s
s
Sections
Search
We don't just cover the North Bay. We live here.
Did You Know? In the first 10 days of the North Bay fire, nearly 1.5 million people used their mobile devices to visit our sites.
Already a subscriber?
iPhone
Wow! You read a lot!
Reading enhances confidence, empathy, decision-making, and overall life satisfaction. Keep it up! Subscribe.
Already a subscriber?
iPhone
Oops, you're out of free articles.
Until next month, you can always look over someone's shoulder at the coffee shop.
Already a subscriber?
iPhone
We don't just cover the North Bay. We live here.
Did You Know? In the first 10 days of the North Bay fire, we posted 390 stories about the fire. And they were shared nearly 137,000 times.
Already a subscriber?
iPhone
Supporting the community that supports us.
Obviously you value quality local journalism. Thank you.
Already a subscriber?
iPhone
Oops, you're out of free articles.
We miss you already! (Subscriptions start at just 99 cents.)
Already a subscriber?
iPhone
X

The "Follow This Story" feature will notify you when any articles related to this story are posted.

When you follow a story, the next time a related article is published — it could be days, weeks or months — you'll receive an email informing you of the update.

If you no longer want to follow a story, click the "Unfollow" link on that story. There's also an "Unfollow" link in every email notification we send you.

This tool is available only to subscribers; please make sure you're logged in if you want to follow a story.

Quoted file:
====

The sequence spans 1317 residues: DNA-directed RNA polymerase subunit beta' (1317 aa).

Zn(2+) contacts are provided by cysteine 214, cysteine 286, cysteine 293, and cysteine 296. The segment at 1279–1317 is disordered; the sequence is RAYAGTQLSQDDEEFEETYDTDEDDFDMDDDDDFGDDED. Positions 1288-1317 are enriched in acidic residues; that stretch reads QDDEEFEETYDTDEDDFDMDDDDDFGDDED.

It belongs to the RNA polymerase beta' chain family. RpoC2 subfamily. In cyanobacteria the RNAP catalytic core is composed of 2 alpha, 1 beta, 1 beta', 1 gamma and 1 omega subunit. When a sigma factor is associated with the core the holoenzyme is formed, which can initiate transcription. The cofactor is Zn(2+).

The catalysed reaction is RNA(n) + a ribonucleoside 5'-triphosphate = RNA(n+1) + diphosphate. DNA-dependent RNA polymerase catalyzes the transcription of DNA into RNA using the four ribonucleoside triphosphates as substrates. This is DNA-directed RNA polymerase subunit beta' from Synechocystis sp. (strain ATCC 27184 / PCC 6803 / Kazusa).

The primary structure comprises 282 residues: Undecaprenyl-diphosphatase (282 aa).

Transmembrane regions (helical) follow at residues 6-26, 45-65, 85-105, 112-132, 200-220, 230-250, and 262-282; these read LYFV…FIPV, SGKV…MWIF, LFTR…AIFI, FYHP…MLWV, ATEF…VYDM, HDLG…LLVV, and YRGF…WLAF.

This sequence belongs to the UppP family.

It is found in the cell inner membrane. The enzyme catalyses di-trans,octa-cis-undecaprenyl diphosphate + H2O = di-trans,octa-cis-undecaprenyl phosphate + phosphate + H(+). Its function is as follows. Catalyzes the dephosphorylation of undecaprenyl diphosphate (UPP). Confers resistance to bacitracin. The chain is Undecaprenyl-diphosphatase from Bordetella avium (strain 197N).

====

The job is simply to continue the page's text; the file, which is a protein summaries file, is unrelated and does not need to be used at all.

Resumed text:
Login

X

Please note: This feature is available only to subscribers; make sure you're logged in if you want to follow a story.

LoginSubscribe

I am not a dedicated watcher of the Winter Olympics. But I do tune in occasionally, and when I do, it’s frequently not wonder or excitement or patriotism that I feel. It’s a deep sense of mystery. Why are these skiers stopping to shoot things? Why are these siblings doing a sexy dance on skates? Why are these people sweeping the ice with brooms? Did the housekeeping staff not show up?

I’m not bashing the athletes. Well, maybe the curlers. Otherwise, these Olympians are amazing. Some of the world’s greatest thighs are on display at the Winter Games. There is real power and grace in winter sports. I just don’t get them. I feel no connection. And I know I can’t be alone.

California has regal mountain ranges and (say a prayer) lots of snow, and therefore lots of skiers and snowboarders. Those activities make sense to us. And hockey is familiar, of course. It’s sort of the weird uncle at the family table of North American sports. But some of these Winter Olympic events are utterly foreign. They seem lifted from a mythical world of ogres and tattered fur coats, where people survive by trapping martens and digging up berries from beneath several inches of snow.

It’s fun, as a novelty. But it’s not compelling, because we don’t have the shared history to appreciate men arduously chugging 50 kilometers on skis. And come on. All that snow. All that ice. Event after event. Enough of the white background already.

People, it doesn’t have to be like this. The Winter Olympics don’t have to be an Arctic Gladiators-style carnival act. They can be great sports. We just need to move some things around.

We’re so used to our current sets of alternating Olympic Games that we have come to see them as normal. The more you think about the groupings, though, the more bizarre the whole system appears.

The Olympics, in total, offer a vast breadth of athletic competition. There are events on fields, on courts, on courses, on tracks, on mats, on rinks, on slopes, on horses and bicycles, in rings, pools, rivers and harbors. Olympians run, jump, punch, grapple, kick, dribble, shoot, glide, ski, pedal, sail, swim, dive and row. The variety is staggering.